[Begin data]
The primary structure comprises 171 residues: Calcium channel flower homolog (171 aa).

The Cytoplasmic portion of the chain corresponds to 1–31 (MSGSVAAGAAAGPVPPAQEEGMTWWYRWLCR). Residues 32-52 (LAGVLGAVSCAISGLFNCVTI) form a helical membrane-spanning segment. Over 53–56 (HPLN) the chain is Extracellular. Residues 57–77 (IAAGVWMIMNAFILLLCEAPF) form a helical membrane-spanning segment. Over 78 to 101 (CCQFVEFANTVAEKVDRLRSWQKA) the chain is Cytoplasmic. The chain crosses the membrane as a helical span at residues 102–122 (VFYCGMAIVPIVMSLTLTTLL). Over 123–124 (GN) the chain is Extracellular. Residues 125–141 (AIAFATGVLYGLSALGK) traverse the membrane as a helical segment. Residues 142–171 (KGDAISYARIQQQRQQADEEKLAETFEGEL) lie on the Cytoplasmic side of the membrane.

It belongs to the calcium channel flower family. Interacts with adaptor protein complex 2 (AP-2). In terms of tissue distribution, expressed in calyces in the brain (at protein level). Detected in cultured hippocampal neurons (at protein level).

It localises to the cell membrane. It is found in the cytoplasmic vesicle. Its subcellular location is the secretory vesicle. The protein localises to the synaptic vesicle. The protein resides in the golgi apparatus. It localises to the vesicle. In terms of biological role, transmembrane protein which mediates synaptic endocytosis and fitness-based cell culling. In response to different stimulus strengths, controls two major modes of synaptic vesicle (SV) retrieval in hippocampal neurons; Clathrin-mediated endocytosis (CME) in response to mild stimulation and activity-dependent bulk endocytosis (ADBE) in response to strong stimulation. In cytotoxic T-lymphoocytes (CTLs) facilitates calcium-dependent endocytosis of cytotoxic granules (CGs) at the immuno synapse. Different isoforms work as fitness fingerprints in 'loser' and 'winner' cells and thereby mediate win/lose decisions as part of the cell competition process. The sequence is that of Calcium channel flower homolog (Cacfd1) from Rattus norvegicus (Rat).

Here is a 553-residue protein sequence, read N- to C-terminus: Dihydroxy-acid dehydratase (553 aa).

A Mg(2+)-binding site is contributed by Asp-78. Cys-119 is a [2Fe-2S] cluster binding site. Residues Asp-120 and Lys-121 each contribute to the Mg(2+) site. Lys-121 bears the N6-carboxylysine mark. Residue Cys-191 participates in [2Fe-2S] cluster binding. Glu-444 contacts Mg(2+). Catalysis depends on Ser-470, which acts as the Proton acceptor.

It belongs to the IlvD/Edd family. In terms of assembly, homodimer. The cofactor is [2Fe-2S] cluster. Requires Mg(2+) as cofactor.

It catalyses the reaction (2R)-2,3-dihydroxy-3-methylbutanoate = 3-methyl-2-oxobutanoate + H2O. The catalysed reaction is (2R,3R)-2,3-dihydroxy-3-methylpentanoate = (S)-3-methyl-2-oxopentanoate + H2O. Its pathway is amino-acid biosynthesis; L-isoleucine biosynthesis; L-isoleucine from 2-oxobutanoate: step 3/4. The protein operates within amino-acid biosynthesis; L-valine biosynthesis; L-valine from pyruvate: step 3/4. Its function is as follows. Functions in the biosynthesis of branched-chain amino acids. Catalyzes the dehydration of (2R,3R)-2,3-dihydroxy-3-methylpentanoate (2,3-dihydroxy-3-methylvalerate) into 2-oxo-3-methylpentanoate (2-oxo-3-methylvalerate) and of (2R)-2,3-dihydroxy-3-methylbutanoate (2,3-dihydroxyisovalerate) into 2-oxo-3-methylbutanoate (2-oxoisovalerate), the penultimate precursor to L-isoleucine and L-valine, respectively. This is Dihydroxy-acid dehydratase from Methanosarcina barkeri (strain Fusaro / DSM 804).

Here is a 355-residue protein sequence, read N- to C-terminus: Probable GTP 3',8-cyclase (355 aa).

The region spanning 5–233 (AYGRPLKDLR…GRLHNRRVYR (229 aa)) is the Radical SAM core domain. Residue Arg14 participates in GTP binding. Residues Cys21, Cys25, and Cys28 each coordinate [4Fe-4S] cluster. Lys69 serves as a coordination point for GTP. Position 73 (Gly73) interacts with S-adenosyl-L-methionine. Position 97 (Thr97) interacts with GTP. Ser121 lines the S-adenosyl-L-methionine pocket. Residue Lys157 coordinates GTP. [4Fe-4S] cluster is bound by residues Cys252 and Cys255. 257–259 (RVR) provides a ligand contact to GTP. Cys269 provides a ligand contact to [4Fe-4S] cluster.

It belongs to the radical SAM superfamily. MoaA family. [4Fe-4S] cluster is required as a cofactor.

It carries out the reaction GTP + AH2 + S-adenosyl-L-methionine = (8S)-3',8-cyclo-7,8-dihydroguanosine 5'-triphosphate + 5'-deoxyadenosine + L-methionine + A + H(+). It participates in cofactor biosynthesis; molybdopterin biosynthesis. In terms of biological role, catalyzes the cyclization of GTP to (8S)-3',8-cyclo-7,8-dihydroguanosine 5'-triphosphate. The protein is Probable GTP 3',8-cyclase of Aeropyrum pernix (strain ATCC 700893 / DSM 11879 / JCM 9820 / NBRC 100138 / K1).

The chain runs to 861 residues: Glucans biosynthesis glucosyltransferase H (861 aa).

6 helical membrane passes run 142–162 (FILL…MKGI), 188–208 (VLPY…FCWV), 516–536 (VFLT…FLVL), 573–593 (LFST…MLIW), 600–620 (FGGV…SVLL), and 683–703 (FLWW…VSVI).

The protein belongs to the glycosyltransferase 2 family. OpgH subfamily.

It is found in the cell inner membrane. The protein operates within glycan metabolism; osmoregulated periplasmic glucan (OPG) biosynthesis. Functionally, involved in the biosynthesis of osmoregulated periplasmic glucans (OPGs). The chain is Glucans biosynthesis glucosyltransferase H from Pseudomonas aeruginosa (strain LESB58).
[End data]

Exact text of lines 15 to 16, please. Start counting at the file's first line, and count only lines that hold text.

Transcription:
The protein belongs to the glycosyltransferase 2 family. OpgH subfamily.

It is found in the cell inner membrane. The protein operates within glycan metabolism; osmoregulated periplasmic glucan (OPG) biosynthesis. Functionally, involved in the biosynthesis of osmoregulated periplasmic glucans (OPGs). The chain is Glucans biosynthesis glucosyltransferase H from Pseudomonas aeruginosa (strain LESB58).